E. Women's occupations were generally more respected prior to the First World War than during the First World War.



Source: GMAT Free (16)
Difficulty Level: 650

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Re: Two historians of the First World War both depict women as taking up  [#permalink]

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New post 17 Sep 2019, 08:03
Kindly post Official Explaination for question no 3
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Re: Two historians of the First World War both depict women as taking up  [#permalink]

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New post 17 Sep 2019, 09:00
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Official Explanation


3. With which of the following characterizations of Braybon's interpretation of the significance of women's roles in the First World War would the author of the passage be most likely to agree?

Explanation

This question asks us to attribute a view to the author, and since the author has not shared much opinion in the passage, the correct answer is likely to be a cautious claim, not a bold one.

Answer choice (A), for example, mentions "feminist theory," and as feminist theory hasn't been mentioned in the passage, choice (A) cannot be directly tied to the passage; we have little to no grounds to believe that the author would believe (A).

Answer choice (B) is definitely correct in characterizing Braybon's view as about liberation. Does the author likely think that the view "merits clarification"? Maybe in the sense that the author replies to Goldstein by speculating on Braybon's behalf. So we can keep (B) in the running.

Choice (C) is inaccurate; Braybon's portrayal is focused on liberation, not voting. So (C) is out.

Choice (D) may be accurate, but the claim goes too far, because there is no discussion or even mention of previous views of wartime responsibility.

(E), like (D), introduces concepts that haven't been discussed--both modern methods and arguably even women's rights. Looking back at (B), we can be confident that the author expresses that Braybon has legitimate responses to Goldstein's view, but as these responses are speculative, further clarification of her view is warranted.

The correct answer is (B).


Hope it helps

ShankSouljaBoi wrote:
Kindly post Official Explaination for question no 3

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Re: Two historians of the First World War both depict women as taking up  [#permalink]

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New post 06 Oct 2019, 07:31
SajjadAhmad

Please post OE for Q4.
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Re: Two historians of the First World War both depict women as taking up  [#permalink]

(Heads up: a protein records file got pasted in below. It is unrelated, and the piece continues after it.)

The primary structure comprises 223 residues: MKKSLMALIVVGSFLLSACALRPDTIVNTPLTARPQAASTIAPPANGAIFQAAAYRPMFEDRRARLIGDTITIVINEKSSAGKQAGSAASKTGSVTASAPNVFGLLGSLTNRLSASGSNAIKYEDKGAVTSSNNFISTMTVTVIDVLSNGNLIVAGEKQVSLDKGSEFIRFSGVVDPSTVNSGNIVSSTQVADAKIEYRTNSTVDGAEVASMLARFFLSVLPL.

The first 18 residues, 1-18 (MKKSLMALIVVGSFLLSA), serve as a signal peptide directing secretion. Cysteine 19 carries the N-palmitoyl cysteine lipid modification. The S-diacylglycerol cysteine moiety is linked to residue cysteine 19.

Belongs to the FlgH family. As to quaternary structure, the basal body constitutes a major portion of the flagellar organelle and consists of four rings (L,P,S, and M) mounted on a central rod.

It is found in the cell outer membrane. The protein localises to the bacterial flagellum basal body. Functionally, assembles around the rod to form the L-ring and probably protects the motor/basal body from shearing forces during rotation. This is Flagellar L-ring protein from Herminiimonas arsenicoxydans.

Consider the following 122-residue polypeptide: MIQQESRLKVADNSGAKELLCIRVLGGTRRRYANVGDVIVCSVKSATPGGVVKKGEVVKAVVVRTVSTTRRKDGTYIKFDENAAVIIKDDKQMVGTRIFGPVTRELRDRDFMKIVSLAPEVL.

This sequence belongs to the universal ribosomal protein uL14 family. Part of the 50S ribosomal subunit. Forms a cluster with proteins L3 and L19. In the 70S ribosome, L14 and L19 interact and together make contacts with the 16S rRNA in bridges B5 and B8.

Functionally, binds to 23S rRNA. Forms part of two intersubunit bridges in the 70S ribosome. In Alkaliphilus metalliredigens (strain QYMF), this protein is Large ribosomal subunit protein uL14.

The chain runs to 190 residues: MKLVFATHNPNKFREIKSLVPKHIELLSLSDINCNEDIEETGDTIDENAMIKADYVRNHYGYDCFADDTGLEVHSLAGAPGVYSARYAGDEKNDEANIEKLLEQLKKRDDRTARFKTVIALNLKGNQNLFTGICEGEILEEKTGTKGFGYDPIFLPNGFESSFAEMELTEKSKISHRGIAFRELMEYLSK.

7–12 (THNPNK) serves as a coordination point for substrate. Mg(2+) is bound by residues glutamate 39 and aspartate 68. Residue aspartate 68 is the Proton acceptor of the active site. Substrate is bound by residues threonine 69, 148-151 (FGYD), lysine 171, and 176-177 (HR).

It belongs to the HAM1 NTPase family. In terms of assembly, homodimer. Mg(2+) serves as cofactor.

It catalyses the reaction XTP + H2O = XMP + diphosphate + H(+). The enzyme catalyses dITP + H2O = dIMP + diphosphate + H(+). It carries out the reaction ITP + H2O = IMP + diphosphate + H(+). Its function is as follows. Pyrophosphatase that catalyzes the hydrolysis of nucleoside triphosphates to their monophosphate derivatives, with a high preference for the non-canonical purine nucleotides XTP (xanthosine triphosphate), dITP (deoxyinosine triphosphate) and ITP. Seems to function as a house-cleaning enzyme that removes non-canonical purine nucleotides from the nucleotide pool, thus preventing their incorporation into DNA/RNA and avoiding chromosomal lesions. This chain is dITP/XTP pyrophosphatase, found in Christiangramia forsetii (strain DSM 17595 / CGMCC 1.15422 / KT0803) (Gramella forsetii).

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New post 06 Oct 2019, 08:51
gmat1393 wrote:
SajjadAhmad

Please post OE for Q4.


Official Explanation


4. According to the passage, Goldstein's view differs from Braybon's view in that Goldstein's view

Difficulty Level: 600

Explanation

This question asks us about the difference between the two views. Since the author has been cautious, the correct answer is unlikely to be bold. Answer choices (A) and (E) can be eliminated on these grounds. Choice (B) is inaccurate, given the phrase "even by Goldstein's account" in line 18. Choice (C) inaccurately describes what Goldstein said; he said that the liberation was short-lived, not of little value. But he did describe a limited effect of the liberation.

The correct answer is (D).


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Two historians of the First World War both depict women as taking up  [#permalink]

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New post 17 Feb 2020, 20:32
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please post the explanation to Q6
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Re: Two historians of the First World War both depict women as taking up  [#permalink]

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New post 18 Feb 2020, 10:23
Santanubarik wrote:
please post the explanation to Q6


Official Explanation


6. The passage suggests that Goldstein's interpretation of the roles played by women in the First World War would support which of the following views of women's history?

Difficulty Level: 700

Explanation

In this question, we more or less repeat the exercise of the previous question, but now, rather than attribute a view to Braybon, we attribute one to Goldstein. Goldstein's key thesis is that the duration and impact of women's liberation during the war was limited. Let's see what answer choices are consistent with this view.

Answer choice (C) certainly does. Depending on how we are doing on time in this section, we can just go with (C) or determine objective errors in the others.

(A) is out because Goldstein acknowledges a temporary effect--one during the war.

(B) touches on a subjection that is not discussed.

Choice (D) is inaccurate, given Goldstein's views in line (Braybon might reply by noting that, while other changes were slower in coming)

Answer choice (E) touches on a subject that is not discussed.

The correct answer is (C).

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Re: Two historians of the First World War both depict women as taking up   [#permalink] 18 Feb 2020, 10:23